Wednesday, July 21, 2010

Noon Rogani ~ Azerbaijani Sweet Bread

When the Artisan Bread Bakers Facebook group chose this recipe for Noon Rogani as the July BOM, I knew that no matter how busy I was or how much bread I already had in the house this month, this one was going on my to-bake board.
I knew it would be an attractive loaf of bread, but to tell you the truth, the results exceeded my expectations. The end result was not just attractive, it was beautiful. Really. I'm not bragging; I was honestly surprised at how pretty it was, given the amount of work it took, which is to say, not much at all.  
This was an exceptionally easy* dough to work with. It performed exactly as I anticipated it would, kneading cooperatively and rolling out smoothly. It rose as it should and performed predictably in the oven. I covered it with a sheet of foil for the last 10 minutes or so of baking, when it seemed to be browning a perhaps a touch too enthusiastically.

I embellished on the original recipe by adding an almond-butter-cream glaze and toasted sliced almonds to the cooled loaf. This produced a sweet bread that resembled a giant cinnamon roll, but since the dough has so little fat that it almost qualifies as lean, it's neither as calorie-dense nor as heavy as a typical cinnamon roll. And yet it was every bit as delicious.
The leftovers ~ and there were some, it was a large loaf ~ I sliced, dipped into an egg batter, and made French toast with. I served this with homemade blueberry compote, a not-too-sweet accompaniment that suited it nicely.
I can't wait to experiment more with this recipe. Next time, I may use ground almonds or almond paste in the filling. I'd like to try a savory version, maybe with sauteed shallots and farmhouse cheddar ~ if I do, look for it here.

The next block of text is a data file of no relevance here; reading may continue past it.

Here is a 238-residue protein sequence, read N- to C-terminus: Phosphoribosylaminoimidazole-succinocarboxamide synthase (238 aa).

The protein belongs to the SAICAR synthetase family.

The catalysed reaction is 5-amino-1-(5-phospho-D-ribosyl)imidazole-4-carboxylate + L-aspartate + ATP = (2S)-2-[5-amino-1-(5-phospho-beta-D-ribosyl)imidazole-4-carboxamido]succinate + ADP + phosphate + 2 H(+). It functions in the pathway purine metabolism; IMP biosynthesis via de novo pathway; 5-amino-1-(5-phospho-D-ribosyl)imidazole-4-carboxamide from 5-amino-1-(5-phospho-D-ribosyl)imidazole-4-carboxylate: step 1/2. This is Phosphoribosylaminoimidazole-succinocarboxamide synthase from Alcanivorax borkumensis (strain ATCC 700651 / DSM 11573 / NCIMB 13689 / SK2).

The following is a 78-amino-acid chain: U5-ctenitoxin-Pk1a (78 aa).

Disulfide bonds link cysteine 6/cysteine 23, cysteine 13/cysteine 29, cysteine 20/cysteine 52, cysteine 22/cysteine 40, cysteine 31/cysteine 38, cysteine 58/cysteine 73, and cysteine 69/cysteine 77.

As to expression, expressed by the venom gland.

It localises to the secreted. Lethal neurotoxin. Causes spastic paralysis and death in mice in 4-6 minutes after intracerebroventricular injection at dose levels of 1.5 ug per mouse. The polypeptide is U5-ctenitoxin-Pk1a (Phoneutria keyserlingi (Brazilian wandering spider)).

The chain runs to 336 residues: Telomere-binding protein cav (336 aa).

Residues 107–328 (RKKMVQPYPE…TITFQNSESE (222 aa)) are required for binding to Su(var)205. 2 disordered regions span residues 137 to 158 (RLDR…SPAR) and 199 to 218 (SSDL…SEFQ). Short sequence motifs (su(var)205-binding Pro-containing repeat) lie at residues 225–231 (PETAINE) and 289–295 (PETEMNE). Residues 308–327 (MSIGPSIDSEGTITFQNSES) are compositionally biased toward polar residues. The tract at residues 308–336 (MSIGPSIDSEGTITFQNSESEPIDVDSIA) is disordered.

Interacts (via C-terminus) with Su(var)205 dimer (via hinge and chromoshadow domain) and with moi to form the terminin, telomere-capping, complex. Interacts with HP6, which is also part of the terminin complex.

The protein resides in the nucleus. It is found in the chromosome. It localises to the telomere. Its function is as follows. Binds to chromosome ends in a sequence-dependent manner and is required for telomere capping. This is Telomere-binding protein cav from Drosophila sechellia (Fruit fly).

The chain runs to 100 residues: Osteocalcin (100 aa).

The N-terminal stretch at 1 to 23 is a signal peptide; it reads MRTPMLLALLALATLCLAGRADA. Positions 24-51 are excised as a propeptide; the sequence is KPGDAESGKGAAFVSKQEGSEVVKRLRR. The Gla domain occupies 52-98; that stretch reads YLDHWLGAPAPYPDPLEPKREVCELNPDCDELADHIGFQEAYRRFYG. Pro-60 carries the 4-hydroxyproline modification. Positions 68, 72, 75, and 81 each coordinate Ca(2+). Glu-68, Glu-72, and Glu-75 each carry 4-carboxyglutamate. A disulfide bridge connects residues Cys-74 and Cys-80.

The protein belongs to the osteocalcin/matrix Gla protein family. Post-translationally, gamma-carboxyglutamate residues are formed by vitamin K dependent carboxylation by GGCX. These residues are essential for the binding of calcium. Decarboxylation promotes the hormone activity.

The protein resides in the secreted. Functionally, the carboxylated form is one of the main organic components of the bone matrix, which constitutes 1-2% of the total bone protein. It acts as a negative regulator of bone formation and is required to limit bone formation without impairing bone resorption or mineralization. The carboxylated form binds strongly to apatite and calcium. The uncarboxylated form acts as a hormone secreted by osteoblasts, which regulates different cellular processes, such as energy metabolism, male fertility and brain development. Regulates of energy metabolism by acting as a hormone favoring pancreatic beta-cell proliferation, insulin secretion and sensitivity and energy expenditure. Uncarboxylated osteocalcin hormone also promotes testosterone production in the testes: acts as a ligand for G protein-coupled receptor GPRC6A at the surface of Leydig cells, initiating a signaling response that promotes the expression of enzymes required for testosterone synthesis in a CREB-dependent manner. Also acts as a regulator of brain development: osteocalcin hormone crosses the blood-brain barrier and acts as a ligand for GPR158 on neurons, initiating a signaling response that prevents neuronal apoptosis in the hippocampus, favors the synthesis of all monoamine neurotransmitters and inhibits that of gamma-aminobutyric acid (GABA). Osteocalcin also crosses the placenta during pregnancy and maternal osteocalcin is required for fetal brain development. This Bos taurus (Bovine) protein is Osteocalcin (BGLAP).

In the meantime, I encourage you to try this recipe for yourself. Click here for a link to the recipe, which you'll find on the King Arthur Flour Web site. My modifications to the recipe (ingredients and/or process) are noted below:


*Recipe Notes

  • The recipe calls for "1 1/4 cups warm water" but I found that I had to use significantly more than that. Begin with that amount and add more, a couple of tablespoons at a time, until you achieve the correct consistency.
  • I did not make a slurry. Instead, I combined all the dry ingredients, then added the wet ingredients, then mixed them together by hand, adding additional water as necessary to achieve a cohesive dough that wasn't overly sticky.
  • For the egg batter to make French toast, I whisked together 2 large eggs, 1 cup milk, 2 tablespoons sugar, 1/2 teaspoon cinnamon, and a pinch of sea salt.
To make the almond-butter-cream glaze: In response to the comments I've received, I'm adding my formula (can't quite be called a recipe) for the glaze I used. This also works well for iced cookies, scones, and Bundt cakes. The less liquid you add, the firmer the glaze will dry.
  • 1 tablespoon butter (not margerine)
  • Confectioner's sugar ~ about 11/2 cups
  • Heavy cream, light cream, or half-and-half ~ about 1/4 cup
  • Almond extract (can use any flavor of extract to vary)
Place butter in a small heat-proof bowl and melt in the microwave. Add confectioner's sugar by the tablespoon until you have a pasty consistency and all the butter is absorbed. (Depending on the water level of the butter you use, this will vary. Plan on about a cup, at this point.) Add cream 1 tablespoon at a time, whisking it in with a fork until you have achieved a relatively thick glaze with good drizzling consistency. Add 1/2 teaspoon almond extract and whisk in. Let stand 1 minute and check consistency; add additional confectioner's sugar as necessary to adjust consistency. Cover any leftover glaze and store in the fridge.

    7 comments:

    TeaLady said...

    Beautiful Turban. I can tell you right now mine will not look nearly that good.

    I loved making this.

    Anonymous said...

    Sounds delicious! Would you be willing to share your recipe for the almond-butter-cream glaze?

    Sandy Smith said...

    Thank you! I'll add my "recipe" for the glaze to post ~ it works well for iced shortbreads and scones too.

    Cheers,
    Sandy

    Carolyn Jung said...

    This looks like carb heaven. And then to make buttery, crispy French toast out of it, too? I am in love! ;)

    kelly said...

    I still haven't gotten back into bread baking yet, but this is prodding me. Give me a week! What a great recipe. Any way to get a great cinnamon roll taste without all the fat could be dangerous around me. Lovely, lovely "loaf" of bread :)

    Sandy Smith said...

    Kelly ~ That's what I love about this ~ a great compromise between the cinnamon roll and a yeast dough. And it's easy! Do it, do it!! :)

    sheena said...

    wooooooow. I need to try this....right now!

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